There are 10 vegetables that we eat practically every week – some every day! – and that almost always show up on my vegan grocery list. They are on my meal plans, and at the base of practically every meal I improvise. Most of them are robust enough to keep well in the refrigerator for two or more weeks, which means that I can stock enough in the produce drawer to know I can cook up any meal without a recipe. Combined with a few of my other vegan pantry staples (the 75 ingredients I make sure to always have at hand), they form the base of our meals, and of our good health.
Here they are, the vegetables always on my vegan grocery list:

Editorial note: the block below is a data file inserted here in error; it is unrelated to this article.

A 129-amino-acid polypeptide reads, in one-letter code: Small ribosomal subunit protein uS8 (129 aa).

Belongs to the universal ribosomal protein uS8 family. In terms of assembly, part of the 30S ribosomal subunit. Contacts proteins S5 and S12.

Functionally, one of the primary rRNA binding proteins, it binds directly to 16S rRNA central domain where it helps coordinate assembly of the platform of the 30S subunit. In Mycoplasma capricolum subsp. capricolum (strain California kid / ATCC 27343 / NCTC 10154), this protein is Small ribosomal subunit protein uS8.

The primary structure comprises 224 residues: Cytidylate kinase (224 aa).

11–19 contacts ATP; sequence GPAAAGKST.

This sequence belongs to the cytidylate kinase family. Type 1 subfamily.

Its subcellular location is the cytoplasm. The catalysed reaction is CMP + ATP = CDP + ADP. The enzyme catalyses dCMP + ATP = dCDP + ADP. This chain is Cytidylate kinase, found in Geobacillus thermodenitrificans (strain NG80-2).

Practically everything I cook in a week starts with chopping a red onion. They are inexpensive nutritional powerhouses that fight cancer and many other diseases, and they deepen the flavor of every savory dish one can imagine. I prefer red onions because they are sweet and have more phytonutrients, as the bright-colored skin and layers demonstrate.
I always keep at least 3-5 red onions in the fridge. In the winter, which are mild here in Vancouver (usually a bit above freezing), I buy a big bag of them and keep it on our deck. (If you live in a colder place, keep them in the garage so they don’t freeze.) Chopping onions when they are cold, as opposed to room temperature, prevents uncontrollable crying.
Save time (and your fingers)
Proper chopping technique will save you hours every month. Make sure to review my blog post on basic knife skills.